A Passage to India

Orientalism as a Preventative Force Against Meaningful Relationships in A Passage to India College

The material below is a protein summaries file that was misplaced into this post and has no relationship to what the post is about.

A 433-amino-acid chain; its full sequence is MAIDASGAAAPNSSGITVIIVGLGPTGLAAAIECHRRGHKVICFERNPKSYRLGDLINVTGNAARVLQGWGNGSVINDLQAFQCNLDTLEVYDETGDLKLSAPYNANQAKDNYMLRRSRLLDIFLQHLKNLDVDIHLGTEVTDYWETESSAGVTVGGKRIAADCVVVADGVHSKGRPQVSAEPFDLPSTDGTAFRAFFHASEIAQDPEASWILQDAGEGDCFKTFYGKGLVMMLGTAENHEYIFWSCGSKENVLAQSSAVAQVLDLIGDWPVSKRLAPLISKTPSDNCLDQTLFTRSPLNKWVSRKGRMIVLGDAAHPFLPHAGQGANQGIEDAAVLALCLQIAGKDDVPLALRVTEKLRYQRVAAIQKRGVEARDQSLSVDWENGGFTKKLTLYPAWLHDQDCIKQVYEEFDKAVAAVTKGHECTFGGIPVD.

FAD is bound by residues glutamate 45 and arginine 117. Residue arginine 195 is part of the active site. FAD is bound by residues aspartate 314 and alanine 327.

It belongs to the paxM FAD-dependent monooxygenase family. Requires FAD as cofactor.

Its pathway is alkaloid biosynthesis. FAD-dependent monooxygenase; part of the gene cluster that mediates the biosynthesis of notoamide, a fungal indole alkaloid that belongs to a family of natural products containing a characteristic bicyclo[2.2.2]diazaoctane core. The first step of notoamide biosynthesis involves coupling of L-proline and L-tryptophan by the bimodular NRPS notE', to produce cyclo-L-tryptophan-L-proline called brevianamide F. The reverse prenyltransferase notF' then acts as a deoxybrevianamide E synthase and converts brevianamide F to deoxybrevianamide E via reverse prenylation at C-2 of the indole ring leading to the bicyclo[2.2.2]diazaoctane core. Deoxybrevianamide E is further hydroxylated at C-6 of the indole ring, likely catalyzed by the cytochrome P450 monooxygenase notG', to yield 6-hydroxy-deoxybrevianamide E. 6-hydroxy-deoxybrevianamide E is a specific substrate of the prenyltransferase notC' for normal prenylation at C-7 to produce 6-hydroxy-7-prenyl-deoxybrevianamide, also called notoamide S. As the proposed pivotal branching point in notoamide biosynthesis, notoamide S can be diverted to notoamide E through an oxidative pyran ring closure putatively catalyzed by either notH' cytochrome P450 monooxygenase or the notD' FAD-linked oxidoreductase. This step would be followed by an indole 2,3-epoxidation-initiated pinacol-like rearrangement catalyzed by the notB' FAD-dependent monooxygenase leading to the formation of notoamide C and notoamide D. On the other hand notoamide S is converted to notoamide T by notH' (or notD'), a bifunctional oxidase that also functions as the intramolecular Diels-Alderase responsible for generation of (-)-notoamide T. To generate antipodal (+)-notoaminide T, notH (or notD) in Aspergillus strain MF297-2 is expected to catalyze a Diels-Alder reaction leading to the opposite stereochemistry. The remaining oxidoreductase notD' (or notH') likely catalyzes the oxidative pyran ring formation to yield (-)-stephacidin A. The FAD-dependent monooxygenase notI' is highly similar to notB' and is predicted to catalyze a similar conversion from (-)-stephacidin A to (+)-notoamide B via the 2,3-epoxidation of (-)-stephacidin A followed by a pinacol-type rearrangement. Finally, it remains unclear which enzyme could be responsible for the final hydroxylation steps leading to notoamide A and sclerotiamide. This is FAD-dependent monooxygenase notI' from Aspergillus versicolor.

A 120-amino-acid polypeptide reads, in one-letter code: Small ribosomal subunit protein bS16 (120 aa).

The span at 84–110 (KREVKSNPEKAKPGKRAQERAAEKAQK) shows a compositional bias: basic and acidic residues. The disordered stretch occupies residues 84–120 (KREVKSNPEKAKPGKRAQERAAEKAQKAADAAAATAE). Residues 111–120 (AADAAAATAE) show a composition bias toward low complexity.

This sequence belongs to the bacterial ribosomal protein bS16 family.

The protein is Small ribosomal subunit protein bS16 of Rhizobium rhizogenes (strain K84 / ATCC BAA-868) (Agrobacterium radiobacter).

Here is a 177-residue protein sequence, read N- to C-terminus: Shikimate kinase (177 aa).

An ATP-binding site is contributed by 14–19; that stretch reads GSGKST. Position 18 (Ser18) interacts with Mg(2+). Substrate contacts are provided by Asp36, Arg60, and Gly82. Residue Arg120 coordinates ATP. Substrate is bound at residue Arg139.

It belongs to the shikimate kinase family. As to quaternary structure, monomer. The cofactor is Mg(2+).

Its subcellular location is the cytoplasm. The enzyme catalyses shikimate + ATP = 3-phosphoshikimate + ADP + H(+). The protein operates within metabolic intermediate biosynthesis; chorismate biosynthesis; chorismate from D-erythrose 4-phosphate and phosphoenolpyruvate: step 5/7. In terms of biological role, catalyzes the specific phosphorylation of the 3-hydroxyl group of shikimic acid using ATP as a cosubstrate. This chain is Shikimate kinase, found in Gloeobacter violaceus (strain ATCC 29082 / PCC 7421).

Where there is a force, there is power, and if there is defiance, there is power. E.M. Forster epitomizes relationships of power in A Passage To India, a story about the British colonial occupation of Chandrapore, India. The novel presents a plethora of relationships between British occupiers and native Indians and explores the possibility of civility between the two entities. It asks the question: is a genuine relationship between colonizers and natives possible? Placing the novel in conjunction with Edward Said’s “Orientalism”, it becomes interesting to approach the friendship between Mr. Fielding and Dr. Aziz as Occident and Orient. An optimistic view of Forster’s novel would be to say that the relationship between Mr. Fielding and Dr. Aziz can transcend the bounds of hegemonic colonialism, as true human connection is ultimately what matters the most. Said’s “Orientalism” helps to inform the relationship between Fielding and Aziz in A Passage to India through a careful examination of the power that exists and circulates the two. The progression of the relationship ultimately shows that despite the arbitrariness of its discourse, Orientalism acts as a destructive force for any meaningful connection between the West and the...

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